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10 myths on migration

16 March Mar 2016 1033 16 March 2016
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With the EU-Turkey migration deal set to go ahead in the next few days in Brussels, CONCORD Europe has released a report outlining the top 10 most commonly believed myths on migration and development.

Myth 1: More development leads to less international migration

Many research studies have proven that it is not those that rank amongst the poorest that migrate internationally. This is simply because people lack the means to do so.

In fact, research shows that in the short and medium-term, socio-economic development tends to stimulate international migration.

Myth 2: Irregular migration to Europe can be reduced through development aid and cooperation

The primary aim of development aid is to reduce and eventually eradicate poverty. However, making the reduction of "irregular migration a primary goal of development aid implies choosing aid-receiving countries based on the fact that they are migrant-sending countries, rather than based on their development needs.

Following this logic, Haiti, the CAR, and Cambodia would find themselves with less development aid, because their presence on Frontex statistics on irregular migration are low - this being despite the fact that they are amongst the least developed countries in the world.

Myth 3: Most migration takes place from developing to developed countries

There are an estimated 232 million international migrants across the world today - this is 3% of the world's population.

However, statistics show that most international migratory movements take place between developing countries. In fact, only 1/3 of international migration takes place from the Global South to the Global North.

Myth 4: Migration hampers the development of countries of origin

Statistics show that migrants contribute significantly to the development of both their countries of origin and destination, through transfer of skills, money, values, technology, and governance models.

Migrants sent over 440 billion dollars to their families and friends in 2015. Another prime example that debunks this myth is in the healthcare sector, where for example 24% of nurses trained in Ghana are working abroad.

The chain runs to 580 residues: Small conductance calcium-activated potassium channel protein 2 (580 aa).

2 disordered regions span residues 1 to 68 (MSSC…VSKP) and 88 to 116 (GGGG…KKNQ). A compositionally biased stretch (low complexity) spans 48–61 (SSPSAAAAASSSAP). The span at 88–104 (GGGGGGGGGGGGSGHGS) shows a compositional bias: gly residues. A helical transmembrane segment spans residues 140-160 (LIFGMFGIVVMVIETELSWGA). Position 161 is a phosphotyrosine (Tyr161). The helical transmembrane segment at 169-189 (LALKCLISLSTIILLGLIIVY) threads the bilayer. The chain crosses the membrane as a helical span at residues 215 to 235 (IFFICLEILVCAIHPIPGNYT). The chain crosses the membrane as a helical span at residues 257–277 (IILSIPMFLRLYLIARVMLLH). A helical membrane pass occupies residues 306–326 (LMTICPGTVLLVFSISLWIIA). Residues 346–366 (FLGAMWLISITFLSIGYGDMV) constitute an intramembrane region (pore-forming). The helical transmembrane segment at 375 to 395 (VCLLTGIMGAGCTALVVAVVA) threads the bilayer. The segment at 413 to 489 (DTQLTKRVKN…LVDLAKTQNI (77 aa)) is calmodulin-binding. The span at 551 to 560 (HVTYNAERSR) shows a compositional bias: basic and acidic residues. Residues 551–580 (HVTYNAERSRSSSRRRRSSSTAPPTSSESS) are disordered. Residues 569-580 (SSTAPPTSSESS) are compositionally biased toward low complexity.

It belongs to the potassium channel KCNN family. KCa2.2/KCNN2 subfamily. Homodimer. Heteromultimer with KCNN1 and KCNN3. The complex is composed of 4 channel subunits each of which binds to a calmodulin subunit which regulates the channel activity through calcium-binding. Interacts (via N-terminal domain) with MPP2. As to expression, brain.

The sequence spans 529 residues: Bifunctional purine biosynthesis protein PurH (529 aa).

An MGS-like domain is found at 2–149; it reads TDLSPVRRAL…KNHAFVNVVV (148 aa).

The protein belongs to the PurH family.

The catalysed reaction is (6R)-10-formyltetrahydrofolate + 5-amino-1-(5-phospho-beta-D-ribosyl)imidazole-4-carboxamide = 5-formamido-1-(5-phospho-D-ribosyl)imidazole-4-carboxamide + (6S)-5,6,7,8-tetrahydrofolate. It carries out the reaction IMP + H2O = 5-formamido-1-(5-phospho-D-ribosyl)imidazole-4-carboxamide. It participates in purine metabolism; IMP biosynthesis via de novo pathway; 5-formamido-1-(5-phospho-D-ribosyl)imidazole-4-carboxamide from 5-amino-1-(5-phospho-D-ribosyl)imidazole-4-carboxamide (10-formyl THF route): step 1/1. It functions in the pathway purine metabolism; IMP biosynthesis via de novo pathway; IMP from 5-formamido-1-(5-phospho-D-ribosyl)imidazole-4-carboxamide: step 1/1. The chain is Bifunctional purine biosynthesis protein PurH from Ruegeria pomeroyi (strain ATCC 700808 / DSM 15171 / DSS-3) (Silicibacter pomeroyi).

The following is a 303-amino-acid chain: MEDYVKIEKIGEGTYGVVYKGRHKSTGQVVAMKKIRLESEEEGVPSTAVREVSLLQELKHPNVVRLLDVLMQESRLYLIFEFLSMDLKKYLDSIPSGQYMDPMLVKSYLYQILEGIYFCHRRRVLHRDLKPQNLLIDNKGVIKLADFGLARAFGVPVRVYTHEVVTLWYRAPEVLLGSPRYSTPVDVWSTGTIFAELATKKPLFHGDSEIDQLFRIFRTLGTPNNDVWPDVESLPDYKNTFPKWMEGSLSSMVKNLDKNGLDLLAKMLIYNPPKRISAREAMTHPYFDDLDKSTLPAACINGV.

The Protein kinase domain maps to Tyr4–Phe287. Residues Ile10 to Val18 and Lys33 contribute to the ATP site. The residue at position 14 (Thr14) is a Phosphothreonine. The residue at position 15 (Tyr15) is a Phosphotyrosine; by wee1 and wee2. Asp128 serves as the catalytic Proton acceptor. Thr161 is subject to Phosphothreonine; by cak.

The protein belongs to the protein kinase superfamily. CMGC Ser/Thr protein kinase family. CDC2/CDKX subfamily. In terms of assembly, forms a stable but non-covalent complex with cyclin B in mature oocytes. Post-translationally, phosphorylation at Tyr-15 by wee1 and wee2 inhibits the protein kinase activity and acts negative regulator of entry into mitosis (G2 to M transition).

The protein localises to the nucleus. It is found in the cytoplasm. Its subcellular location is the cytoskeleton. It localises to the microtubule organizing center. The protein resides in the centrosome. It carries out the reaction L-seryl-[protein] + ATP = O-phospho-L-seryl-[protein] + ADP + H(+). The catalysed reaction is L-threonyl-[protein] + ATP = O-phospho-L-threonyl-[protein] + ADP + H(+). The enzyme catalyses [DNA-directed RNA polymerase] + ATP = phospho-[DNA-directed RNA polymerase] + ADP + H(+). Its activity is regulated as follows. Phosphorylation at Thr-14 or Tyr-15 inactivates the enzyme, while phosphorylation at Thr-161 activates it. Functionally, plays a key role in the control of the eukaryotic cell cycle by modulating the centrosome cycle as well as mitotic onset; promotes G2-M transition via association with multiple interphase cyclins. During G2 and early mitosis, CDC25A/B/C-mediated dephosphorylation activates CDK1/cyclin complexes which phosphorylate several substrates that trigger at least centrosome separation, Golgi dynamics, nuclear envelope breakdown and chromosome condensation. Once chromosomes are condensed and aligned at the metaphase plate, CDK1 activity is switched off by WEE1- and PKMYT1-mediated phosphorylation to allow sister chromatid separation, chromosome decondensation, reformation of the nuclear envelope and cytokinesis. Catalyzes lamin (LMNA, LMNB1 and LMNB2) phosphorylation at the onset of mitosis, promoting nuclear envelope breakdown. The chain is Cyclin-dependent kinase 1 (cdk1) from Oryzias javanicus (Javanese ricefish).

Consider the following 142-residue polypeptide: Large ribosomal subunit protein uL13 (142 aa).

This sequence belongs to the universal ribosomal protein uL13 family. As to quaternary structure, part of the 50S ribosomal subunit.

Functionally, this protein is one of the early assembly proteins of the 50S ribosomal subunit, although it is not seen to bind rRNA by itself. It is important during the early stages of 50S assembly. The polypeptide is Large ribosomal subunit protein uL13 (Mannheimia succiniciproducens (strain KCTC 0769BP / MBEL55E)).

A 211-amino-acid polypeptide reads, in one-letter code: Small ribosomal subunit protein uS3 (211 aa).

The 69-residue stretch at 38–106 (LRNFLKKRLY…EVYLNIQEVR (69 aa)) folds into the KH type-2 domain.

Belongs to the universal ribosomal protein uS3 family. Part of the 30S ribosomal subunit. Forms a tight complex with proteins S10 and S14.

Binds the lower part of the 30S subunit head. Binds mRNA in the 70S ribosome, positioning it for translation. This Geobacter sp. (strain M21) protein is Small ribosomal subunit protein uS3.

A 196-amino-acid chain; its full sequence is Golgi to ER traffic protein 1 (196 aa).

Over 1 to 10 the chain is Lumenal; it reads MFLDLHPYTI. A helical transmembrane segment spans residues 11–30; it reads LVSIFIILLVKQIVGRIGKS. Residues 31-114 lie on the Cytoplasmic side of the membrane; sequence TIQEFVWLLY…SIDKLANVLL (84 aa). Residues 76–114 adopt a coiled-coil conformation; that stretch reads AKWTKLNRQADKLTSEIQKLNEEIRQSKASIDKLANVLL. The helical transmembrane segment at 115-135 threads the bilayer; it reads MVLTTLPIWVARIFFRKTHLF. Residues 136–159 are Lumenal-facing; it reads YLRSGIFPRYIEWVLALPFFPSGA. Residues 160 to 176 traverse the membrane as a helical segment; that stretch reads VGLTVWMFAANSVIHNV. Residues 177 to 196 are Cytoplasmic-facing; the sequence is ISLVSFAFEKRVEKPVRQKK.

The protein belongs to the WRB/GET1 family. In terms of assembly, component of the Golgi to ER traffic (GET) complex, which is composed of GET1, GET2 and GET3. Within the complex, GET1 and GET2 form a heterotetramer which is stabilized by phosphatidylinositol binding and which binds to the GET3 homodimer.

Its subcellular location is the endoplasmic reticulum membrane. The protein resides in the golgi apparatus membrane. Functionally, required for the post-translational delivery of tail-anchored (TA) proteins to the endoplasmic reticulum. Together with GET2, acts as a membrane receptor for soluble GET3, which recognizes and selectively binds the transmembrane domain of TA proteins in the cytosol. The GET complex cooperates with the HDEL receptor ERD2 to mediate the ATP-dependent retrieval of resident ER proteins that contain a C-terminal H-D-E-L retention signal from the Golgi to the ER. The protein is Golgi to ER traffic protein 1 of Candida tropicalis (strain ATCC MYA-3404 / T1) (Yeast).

Myth 5: Migration benefits only the individuals who migrate and not their countries or communities of origin

Remittances are considered to be the best-known link between migration and development. By supporting daily consumption, they contribute to the economy of the country of origin, and increase investment in the social sector.

For example in 11 countries of Latin America and the Caribbean, a World Bank survey showed that remittances "have helped reduce poverty and social inequalities levels."

Myth 6: Countries of destinantion do not benefit from migration

2/3 of international migrants are workers. According to the OECD, migrants accounted for 70% of the increase in the workforce in Europe over the past 10 years. Not only that, but migrants contrbute more in taxes and social contributions than they do in benefits.

Myth 7: In an increasingly competitive global economy, Europe should only accept highly skilled migrants

In most European countries, the sectors where labour shortages have already been felt are currently relying on low-skilled migration. Empirical studies show that low-skilled immigrants successfully integrate into specific sectors of the economy, without "stealing" jobs from native born workers.

Myth 8: Influx of immigrants undermines European identity and values and leads to a clash of cultures

History reminds us that migration is a key part of human civilization. Our alphabet comes from the Middle East. Our numbering is based on the Hindu-Arabic numeral system. Culture is in constant evolution, and there is a plurality of cultures in Europe that have been forged in contact with other peoples. Who says that our culture should freeze in time?

Myth 9: The EU is facing a migrant invasion because of its generous admission and reception policies

It is actually extremely difficult for non-EU migrants to access social benefits in destination countries. Access to social benefits is often subject to very strict rules, and whilst most irregular migrants do work, have pay slips and pay tax and social security contributions, they do not enjoy any of the rights attached to it. Furthermore, there is no statistical evidence to prove the existence of a so-called "magnet-effect" phenomenon in Europe.

Myth 10: Europe cannot accept any more migrants

A key figure states that 1 million refugees and migrants represent 1 refugee/migrant out of 1000 EU inhabitants. In Germany and Sweden - the countries were most migrants are heading to - the figure remains at far less than 1% of the national population.

Only 6% of the 4 million Syrians fleeing conflict have sought refuge in Europe: 1.1 million are currently in Lebanon, and South-South migration is far more common than South-North migration.

To read the full CONCORD report, click here

Photo Credits: Getty Images

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